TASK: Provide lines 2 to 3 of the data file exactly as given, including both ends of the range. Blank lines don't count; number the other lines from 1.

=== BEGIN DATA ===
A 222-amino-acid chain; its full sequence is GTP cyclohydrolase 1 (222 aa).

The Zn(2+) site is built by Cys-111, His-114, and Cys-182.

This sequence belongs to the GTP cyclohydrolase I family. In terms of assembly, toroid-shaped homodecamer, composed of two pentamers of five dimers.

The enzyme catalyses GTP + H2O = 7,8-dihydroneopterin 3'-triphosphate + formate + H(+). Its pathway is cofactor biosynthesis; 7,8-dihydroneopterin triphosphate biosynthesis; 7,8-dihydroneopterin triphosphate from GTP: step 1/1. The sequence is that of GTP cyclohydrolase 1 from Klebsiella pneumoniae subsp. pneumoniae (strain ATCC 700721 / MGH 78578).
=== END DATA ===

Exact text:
The Zn(2+) site is built by Cys-111, His-114, and Cys-182.

This sequence belongs to the GTP cyclohydrolase I family. In terms of assembly, toroid-shaped homodecamer, composed of two pentamers of five dimers.